When the Second World War was declared in September 1939, Northamptonshire was better prepared for the years that followed than it had been twenty-five years earlier.
Lessons had been learned from the First World War, and people were far more aware of the impact modern warfare could have on their lives.
Through film, press and radio, they were able to monitor the events in Europe in a way unprecedented by any previous generation, which led to a greater understanding of world politics and a realisation that the rise to power of Adolf Hitler would have predictable repercussions.
So, when Prime Minister Neville Chamberlain addressed the nation after Germanys armies had invaded Poland, war, for many, had already become inevitable. But what exactly did this mean to the people of Northamptonshire, and how did they react to the threat of invasion?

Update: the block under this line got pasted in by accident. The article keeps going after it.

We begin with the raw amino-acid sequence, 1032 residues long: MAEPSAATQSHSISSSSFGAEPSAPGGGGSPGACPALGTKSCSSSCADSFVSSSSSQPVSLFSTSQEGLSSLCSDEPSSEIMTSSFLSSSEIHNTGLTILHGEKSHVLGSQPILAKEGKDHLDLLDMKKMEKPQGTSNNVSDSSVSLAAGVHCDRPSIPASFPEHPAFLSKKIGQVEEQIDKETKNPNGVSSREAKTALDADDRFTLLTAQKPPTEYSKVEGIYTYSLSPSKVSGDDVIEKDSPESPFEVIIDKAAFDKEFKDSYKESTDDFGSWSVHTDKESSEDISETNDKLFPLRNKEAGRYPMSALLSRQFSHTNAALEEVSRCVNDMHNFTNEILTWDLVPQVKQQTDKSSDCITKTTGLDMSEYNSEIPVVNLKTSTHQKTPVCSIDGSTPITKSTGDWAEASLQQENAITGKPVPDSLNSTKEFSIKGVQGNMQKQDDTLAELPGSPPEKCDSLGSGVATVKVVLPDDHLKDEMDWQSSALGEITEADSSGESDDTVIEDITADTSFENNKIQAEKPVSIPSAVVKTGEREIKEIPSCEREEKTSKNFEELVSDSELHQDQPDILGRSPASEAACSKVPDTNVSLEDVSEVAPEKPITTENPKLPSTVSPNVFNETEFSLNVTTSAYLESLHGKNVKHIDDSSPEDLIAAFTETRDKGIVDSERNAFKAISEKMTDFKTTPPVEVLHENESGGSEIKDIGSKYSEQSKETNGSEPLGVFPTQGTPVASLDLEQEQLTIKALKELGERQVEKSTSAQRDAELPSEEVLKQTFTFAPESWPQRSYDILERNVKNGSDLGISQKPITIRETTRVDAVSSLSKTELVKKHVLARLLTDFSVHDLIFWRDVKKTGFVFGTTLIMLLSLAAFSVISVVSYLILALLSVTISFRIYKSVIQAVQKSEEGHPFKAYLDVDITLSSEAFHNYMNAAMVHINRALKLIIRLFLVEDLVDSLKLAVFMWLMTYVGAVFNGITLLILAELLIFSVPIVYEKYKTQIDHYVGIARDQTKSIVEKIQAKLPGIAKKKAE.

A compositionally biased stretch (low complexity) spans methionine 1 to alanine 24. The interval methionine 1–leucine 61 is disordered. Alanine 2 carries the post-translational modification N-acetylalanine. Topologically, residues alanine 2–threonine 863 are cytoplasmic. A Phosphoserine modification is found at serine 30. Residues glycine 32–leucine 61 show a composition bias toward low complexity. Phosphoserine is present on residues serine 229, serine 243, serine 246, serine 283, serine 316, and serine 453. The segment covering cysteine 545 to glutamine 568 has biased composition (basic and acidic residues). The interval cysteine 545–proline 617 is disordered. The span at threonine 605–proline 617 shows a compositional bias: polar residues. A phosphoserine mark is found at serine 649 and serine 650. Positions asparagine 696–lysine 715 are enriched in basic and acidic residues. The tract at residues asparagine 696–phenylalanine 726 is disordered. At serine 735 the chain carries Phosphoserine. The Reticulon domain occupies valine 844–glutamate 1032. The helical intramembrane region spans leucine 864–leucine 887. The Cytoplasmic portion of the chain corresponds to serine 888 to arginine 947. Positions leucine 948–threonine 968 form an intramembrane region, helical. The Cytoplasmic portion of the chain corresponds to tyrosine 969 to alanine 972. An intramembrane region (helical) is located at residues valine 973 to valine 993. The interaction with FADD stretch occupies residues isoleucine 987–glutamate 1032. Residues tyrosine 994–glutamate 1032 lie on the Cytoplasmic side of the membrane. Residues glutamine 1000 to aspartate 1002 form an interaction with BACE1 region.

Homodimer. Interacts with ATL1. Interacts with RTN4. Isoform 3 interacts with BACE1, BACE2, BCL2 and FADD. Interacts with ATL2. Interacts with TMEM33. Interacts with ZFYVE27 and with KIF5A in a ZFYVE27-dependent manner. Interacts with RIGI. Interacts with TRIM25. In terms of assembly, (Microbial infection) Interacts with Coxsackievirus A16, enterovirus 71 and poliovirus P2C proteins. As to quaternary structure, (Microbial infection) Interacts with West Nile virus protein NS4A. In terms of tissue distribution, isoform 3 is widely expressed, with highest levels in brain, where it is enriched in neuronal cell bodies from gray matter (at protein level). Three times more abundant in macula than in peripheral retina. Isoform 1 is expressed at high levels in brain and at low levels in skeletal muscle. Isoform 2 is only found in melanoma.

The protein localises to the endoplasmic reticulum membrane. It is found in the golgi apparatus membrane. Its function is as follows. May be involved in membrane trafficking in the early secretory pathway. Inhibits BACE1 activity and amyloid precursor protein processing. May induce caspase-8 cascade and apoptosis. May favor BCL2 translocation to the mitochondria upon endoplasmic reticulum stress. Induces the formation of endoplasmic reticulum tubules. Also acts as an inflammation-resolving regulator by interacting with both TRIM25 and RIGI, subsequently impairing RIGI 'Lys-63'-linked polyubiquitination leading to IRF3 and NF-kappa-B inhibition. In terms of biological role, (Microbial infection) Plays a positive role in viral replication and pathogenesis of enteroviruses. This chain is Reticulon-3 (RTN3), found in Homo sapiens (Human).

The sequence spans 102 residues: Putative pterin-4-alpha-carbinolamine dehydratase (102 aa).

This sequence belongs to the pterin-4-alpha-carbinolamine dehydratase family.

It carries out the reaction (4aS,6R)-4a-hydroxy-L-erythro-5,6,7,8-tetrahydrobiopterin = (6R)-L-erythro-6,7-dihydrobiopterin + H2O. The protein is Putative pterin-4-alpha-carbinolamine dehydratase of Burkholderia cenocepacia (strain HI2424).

What were the consequences of the conflict on the Home Front?
How did Northamptonshire's towns and villages function through six years of grinding warfare?
These questions, and many others, are examined and answered in the pages of this book. This is the story of those who were there; the people who never accepted the possibility of defeat, who coped with rationing, blackouts, conscription and aerial bombardment, and then welcomed Londons evacuees and greeted the American Airforce with open-armed hospitality. Using military events as a background, this book relates Northamptonshires story, from the parts played in the war effort by the shoe industry, the Northamptonshire Regiment, the Home Guard, the ARP and to, of course, the people.